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i can't seem to find the answer to this.... i have some data coming from other tiers and it represents a EF object. When it's new, i do this:

context.AddToCustomer(mynewobject);
context.SaveChanges();

but now my data forms an existing object, so i want the context to know i want to update the data and not inserting it.

i've seen 'ApplyPropertyChanges' but i can't figure out how to use it. I've also seen people doing this:

Customer existingOne = (from n in context.Customers where n.id = mynewobject.id select n).First()
existingOne.name = mynewobject.name
existingOne.address= mynewobject.address
context.SaveChanges();

but that seems a little odd because i have to manually set all the props AND read the entire object first.

Michel

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4 Answers 4

up vote 2 down vote accepted

While I question whether it's even worthwhile to "optimize" an update, you can nevertheless do what you ask. It's easier in EF 4, but also possible in EF 1. See also this article.

public static void AttachAsModified<T>(this ObjectSet<T> objectSet, T entity) where T : class
{
    objectSet.Attach(entity);
    objectSet.Context.ObjectStateManager.ChangeObjectState(entity, EntityState.Modified);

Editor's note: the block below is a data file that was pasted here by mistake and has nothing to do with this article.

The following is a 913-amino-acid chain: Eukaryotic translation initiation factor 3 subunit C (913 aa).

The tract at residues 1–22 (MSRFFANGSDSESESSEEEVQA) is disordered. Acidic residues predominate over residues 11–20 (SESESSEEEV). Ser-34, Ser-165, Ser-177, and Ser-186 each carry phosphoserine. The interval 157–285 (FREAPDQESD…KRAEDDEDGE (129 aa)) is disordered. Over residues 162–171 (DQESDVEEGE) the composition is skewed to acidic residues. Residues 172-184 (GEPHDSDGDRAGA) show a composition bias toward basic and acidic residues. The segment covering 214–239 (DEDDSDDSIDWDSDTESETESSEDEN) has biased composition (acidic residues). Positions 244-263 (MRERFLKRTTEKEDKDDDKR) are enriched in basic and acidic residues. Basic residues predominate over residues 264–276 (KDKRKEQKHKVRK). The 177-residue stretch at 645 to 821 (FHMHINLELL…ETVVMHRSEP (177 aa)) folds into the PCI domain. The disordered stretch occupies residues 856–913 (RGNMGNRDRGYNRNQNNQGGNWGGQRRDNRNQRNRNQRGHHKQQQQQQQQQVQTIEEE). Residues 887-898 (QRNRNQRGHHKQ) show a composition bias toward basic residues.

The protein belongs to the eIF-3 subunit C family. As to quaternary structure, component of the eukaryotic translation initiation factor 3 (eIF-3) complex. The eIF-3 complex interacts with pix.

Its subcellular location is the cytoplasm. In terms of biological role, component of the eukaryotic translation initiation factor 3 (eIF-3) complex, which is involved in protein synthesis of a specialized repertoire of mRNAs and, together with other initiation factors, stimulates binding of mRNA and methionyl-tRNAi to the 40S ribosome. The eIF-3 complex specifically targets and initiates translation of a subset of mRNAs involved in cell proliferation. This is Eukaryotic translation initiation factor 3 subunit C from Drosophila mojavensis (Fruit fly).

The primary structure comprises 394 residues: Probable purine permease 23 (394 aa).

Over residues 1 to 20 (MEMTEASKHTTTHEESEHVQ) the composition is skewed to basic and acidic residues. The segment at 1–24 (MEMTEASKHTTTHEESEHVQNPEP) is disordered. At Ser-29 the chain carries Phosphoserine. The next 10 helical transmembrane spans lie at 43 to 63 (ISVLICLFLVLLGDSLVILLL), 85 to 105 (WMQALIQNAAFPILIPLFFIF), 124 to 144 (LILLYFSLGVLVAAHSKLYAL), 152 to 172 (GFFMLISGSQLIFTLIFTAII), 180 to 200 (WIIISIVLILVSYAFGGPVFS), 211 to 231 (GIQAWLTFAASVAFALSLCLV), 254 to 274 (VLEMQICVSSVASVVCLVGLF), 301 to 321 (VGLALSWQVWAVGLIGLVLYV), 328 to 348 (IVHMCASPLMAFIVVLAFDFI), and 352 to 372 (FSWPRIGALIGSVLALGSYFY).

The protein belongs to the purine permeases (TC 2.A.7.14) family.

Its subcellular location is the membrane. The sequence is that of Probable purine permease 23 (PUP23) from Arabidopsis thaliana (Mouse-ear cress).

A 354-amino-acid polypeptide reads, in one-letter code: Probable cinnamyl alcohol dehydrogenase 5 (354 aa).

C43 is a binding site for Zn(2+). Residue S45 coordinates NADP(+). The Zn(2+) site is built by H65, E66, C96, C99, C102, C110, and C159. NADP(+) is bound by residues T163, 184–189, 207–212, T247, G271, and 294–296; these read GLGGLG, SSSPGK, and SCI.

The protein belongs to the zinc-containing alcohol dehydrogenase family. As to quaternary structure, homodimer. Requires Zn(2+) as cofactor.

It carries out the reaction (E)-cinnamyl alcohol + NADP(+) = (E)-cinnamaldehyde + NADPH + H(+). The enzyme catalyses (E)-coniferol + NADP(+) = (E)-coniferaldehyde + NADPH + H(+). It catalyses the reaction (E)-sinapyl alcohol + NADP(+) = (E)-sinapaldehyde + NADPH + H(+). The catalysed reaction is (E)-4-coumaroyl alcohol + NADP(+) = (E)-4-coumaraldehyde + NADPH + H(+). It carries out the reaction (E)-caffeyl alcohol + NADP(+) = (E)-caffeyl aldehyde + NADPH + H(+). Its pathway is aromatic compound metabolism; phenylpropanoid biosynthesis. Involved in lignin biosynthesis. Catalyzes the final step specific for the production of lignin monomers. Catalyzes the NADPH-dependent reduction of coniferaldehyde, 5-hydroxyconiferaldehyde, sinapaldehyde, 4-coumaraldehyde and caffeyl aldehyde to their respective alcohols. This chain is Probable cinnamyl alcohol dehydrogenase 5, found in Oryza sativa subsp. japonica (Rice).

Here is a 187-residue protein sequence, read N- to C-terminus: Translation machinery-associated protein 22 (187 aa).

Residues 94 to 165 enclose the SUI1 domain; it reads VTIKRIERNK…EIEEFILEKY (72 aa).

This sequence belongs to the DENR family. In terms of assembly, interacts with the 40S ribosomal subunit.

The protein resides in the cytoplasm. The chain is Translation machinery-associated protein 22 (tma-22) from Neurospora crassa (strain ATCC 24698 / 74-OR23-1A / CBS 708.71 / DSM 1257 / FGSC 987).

}
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1  
Just to add that things get a bit more complicated with EF1 when you want to update other properties then scalar (as you are going to be able to see at "Caveats" section of "possible in EF1" article). You can find workaround for that between answers to this question stackoverflow.com/questions/1612655/… –  Misha N. Nov 11 '09 at 14:08
    
Thanks very much for the answer. Sometimes you just have to see it to believe it. I couldn't have figured this out myself, the 'possible in EF 1' solution. –  Michel Nov 11 '09 at 14:10
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In Entity Framework 5 this is how you go about:

        /// <summary>
        /// Updates an entity
        /// </summary>
        /// <param name="input">A entity</param>
        /// <returns>The updated object</returns>
        public TEntity Update(TEntity input)
        {
            using (var context = GetContext())
            {
                context.Set<TEntity>().Attach(input);

                var entry = context.ChangeTracker.Entries<TEntity>().FirstOrDefault(e => e.Entity == input);
                if (entry != null)
                    entry.State = EntityState.Modified;

                context.SaveChanges();
            }

            return input;
        }
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There is on of my post to execute this

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Taken from Employee Info Starter Kit, you can consider the code snippet as below:

public void UpdateEmployee(Employee updatedEmployee)
        {
            //attaching and making ready for parsistance
            if (updatedEmployee.EntityState == EntityState.Detached)
                _DatabaseContext.Employees.Attach(updatedEmployee);
            _DatabaseContext.ObjectStateManager.ChangeObjectState(updatedEmployee, System.Data.EntityState.Modified);
            _DatabaseContext.SaveChanges();
        }
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